In this case scenario, I review the possibility of venlafaxine withdrawal and some key factors that lead me to this assessment. A 59-year-old patient presents to your pharmacy seeking a refill for her Klonopin prescription and to purchase a pill organizer for herself. Upon discussing with her, she reports a slight fever, chills, and fatigue that otherwise were not present a few weeks ago. “And I get these ‘brain zaps’ too, like a tiny electrical shock. Do I need to go to the doctor right away?” I already have an appointment next month with cardiology because I’ve been feeling super lightheaded “.
- Venlafaxine XR 225 mg QD- last filled 9/14/23
- Hyzaar 100mg/25mg QD
- Buspirone 10 mg BID
- OTC fluticasone 1-2 sprays in each nostril twice daily
- Metoprolol XL 200 mg BID
- Clonazepam 0.5 mg TID
- Klor-Con 40 mEq QD with water
- Amlodipine 10 mg QD
- NyQuil Cough PRN HS
- Furosemide 40 mg BID
Given the symptoms that this patient is reporting and her desire to purchase a pill box, venlafaxine withdrawal should be ruled out. If you recall the pharmacokinetics of venlafaxine, it has a relatively short half-life. Even the extended-release formulation is relatively short with a half-life of approximately 11 hours. This helps make venlafaxine one of the antidepressants most likely to cause withdrawal symptoms (a great board exam nugget!).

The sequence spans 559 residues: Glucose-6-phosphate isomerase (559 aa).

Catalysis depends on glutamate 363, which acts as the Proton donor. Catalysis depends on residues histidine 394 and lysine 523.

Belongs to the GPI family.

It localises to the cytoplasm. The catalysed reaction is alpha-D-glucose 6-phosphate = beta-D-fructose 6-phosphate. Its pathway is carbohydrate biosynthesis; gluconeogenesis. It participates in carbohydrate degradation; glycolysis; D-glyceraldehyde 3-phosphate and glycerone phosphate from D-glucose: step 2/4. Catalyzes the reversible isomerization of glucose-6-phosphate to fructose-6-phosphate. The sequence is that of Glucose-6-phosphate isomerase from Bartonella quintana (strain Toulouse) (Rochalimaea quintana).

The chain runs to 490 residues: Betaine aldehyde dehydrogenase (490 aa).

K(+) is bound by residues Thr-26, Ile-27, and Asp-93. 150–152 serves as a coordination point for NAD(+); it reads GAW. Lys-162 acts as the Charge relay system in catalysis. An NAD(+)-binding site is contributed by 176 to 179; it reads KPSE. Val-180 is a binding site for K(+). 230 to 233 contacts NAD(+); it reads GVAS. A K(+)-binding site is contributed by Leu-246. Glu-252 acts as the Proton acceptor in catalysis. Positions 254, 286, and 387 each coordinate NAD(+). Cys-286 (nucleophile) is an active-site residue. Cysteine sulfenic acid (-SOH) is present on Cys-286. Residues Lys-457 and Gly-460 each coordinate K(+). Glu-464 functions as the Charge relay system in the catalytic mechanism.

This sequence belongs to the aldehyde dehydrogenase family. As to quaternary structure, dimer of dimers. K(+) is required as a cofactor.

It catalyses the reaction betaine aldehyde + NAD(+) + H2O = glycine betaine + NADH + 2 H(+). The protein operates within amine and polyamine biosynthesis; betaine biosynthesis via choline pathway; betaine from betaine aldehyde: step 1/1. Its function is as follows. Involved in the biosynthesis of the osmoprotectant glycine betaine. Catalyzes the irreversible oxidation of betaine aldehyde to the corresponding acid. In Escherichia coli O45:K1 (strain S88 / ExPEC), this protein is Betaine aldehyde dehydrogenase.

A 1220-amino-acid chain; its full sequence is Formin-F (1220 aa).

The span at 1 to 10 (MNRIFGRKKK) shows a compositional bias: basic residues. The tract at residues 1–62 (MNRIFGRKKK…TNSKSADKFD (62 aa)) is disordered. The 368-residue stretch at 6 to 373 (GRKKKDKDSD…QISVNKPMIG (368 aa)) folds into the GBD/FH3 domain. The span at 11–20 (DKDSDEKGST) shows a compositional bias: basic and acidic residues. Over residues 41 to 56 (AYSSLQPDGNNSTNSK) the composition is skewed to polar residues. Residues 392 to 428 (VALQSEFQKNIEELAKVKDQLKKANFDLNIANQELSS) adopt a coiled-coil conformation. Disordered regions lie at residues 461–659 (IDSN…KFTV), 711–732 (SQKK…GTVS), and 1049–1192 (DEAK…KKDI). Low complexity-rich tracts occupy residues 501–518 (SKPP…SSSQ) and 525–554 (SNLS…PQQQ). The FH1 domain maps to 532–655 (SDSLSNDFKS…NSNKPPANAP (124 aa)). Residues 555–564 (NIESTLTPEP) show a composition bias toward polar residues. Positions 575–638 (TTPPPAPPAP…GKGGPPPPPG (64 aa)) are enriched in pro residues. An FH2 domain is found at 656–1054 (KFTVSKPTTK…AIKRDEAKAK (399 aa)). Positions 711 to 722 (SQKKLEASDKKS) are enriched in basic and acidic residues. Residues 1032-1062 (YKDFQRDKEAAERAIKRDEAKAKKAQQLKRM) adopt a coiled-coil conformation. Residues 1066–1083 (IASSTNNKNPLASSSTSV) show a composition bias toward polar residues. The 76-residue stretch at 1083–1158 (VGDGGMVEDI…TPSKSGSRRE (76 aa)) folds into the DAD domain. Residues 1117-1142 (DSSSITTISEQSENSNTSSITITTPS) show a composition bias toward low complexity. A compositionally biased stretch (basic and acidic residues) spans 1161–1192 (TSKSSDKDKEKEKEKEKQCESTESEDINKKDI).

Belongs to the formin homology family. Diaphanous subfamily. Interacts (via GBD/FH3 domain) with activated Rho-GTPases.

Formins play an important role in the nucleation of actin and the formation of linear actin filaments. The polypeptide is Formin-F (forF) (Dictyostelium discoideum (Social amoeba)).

There are a few ways to assess this. The first and easiest way is to discuss the use of venlafaxine with the patient and inquire if they are still taking the medication. Another tool to review adherence is to assess refill records. If you are working in a community pharmacy that routinely dispenses the medication to the patient, then your work is easy. If you are a provider without access to those records, you or your staff may have to do some investigative work with the pharmacy to figure this out.
Other items to consider besides venlafaxine withdrawal in this situation that may be contributing to the patient’s symptoms include an assessment for infection, clonazepam, or metoprolol contributing to fatigue and lightheadedness. In the long run, I’d ideally like to taper down the Klonopin. Buspirone may also contribute to these issues on occasion but I wouldn’t suspect it as strongly as the other two agents. The formulation of NyQuil Cough likely has doxylamine as one of its ingredients and its anticholinergic activity could contribute to symptoms as well.
Lastly, it would be reasonable to make sure we have an electrolyte panel as well. She has a moderate dose of Klor-Con and if adherence is an issue for some of her medications, it would be concerning to me that she is skipping her Klor-Con as well and possibly becoming hypokalemia.
What other questions would you have in this possible venlafaxine withdrawal case scenario? Interested in more on venlalfaxine? Check out this podcast episode.
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This case scenario was written by Crystal Deng, PharmD Candidate in collaboration with Eric Christianson, PharmD, BCPS, BCGP